Ash

Tim Mayo

                                                           

For the most part it is light in weight

with the excitement of all color

having fled with the flammables of desire

 

but consider the sometimes heaviness of it

 

as if the matter it once was

had not wanted to let go

of the sweet orange of sunset

Pressure Cooker

Tim Mayo

                                                           

For years after

 

I could still see the stain

of its round statement

 

on the kitchen ceiling,

still see

 

the yellowed noodles

of chicken soup

 

hanging down:

 

a salty broth dripping

from their ends.

 

All this I still remember:

my mother’s sharp cry

 

after the slow boil’s expansion

and the inarticulate sound

 

of the locked metal surrendering

as the cooker hissed

 

then un-clammed

into full voice.

 

But the lid escapes me.

Where did it go?

 

And that sudden unsealing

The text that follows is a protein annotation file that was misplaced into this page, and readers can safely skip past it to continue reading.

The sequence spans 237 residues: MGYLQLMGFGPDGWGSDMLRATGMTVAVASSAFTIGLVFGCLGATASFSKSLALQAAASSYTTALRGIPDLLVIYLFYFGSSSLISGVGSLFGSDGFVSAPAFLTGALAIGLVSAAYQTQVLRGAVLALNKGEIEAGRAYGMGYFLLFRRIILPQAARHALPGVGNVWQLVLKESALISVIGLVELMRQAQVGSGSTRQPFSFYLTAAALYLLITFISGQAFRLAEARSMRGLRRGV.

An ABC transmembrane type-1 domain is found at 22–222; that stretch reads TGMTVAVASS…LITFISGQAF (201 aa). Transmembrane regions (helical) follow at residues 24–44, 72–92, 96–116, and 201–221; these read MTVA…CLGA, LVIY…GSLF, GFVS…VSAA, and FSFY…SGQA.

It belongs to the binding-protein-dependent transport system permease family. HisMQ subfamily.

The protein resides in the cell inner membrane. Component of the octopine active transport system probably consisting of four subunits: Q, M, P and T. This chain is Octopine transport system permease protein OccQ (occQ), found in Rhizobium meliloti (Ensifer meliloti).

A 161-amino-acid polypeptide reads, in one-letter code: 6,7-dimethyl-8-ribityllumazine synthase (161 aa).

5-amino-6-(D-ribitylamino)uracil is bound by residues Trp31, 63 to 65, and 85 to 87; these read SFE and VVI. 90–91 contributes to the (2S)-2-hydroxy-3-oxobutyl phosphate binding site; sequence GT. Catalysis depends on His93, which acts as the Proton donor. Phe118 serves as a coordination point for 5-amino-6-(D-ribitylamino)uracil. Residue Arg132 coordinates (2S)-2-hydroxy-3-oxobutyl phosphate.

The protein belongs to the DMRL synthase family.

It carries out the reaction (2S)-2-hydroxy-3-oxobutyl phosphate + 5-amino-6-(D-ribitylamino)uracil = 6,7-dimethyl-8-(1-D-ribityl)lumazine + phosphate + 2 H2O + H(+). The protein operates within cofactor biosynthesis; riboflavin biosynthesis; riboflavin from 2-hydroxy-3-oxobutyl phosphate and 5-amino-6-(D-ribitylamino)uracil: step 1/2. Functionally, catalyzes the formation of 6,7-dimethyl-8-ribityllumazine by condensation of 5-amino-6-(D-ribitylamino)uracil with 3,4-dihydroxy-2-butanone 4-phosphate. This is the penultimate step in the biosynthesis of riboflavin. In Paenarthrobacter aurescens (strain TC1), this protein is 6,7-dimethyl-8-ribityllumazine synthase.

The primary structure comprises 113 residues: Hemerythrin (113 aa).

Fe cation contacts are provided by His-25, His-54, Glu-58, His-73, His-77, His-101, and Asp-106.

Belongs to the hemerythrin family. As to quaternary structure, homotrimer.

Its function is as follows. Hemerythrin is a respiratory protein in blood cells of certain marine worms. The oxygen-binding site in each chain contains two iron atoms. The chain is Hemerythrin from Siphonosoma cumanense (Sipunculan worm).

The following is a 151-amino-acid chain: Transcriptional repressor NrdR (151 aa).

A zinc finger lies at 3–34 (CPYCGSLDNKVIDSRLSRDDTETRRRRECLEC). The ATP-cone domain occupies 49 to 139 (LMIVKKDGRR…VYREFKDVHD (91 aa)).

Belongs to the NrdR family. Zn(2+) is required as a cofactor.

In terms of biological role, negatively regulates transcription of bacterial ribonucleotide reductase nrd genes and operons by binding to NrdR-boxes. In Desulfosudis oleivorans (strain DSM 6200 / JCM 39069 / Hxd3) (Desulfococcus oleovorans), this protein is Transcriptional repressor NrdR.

of a tightly fastened world . . .

 

Father's Day

Tim Mayo

                                                           

When the Ghost of Christmas Past

comes knocking on a hot summer’s night,

 

you have to ask, Why does it happen?

For whom do we live? 

 

You need to stop drying

the wife’s dishes and put

 

the towel over your tired shoulder

like a matador’s cape;

 

you need to say, ¡Olé! when the sudden thought

of an invisible man comes to mind. 

 

You need to step through the screen door

into the steamy, green & indigo yard,

 

past the rusting swing set, it’s bubbled paint

peeling off the browned silence of its bones,

 

and past the now rickety tree house,

still cradled in the dying limbs of the old oak,

 

and on through the hole in the hedge,

as though all along you expected this:

 

the Santa Claus of fireflies

coming to take you back.

 

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